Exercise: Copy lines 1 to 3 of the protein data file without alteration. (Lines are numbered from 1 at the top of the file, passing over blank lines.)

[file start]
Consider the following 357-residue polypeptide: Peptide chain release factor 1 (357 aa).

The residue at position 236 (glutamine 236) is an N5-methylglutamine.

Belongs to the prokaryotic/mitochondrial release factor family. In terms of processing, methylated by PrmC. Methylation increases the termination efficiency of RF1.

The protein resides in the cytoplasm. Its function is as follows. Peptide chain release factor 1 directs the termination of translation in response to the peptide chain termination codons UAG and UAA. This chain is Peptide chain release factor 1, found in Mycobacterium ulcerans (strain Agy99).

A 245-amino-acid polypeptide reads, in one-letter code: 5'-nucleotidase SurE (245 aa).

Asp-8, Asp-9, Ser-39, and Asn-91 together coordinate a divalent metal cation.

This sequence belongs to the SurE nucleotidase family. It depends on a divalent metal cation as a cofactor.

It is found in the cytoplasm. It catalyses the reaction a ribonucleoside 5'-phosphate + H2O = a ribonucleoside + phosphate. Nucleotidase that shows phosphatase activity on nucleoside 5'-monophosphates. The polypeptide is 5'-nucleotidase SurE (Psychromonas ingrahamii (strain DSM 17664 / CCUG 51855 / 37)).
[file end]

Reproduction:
Consider the following 357-residue polypeptide: Peptide chain release factor 1 (357 aa).

The residue at position 236 (glutamine 236) is an N5-methylglutamine.

Belongs to the prokaryotic/mitochondrial release factor family. In terms of processing, methylated by PrmC. Methylation increases the termination efficiency of RF1.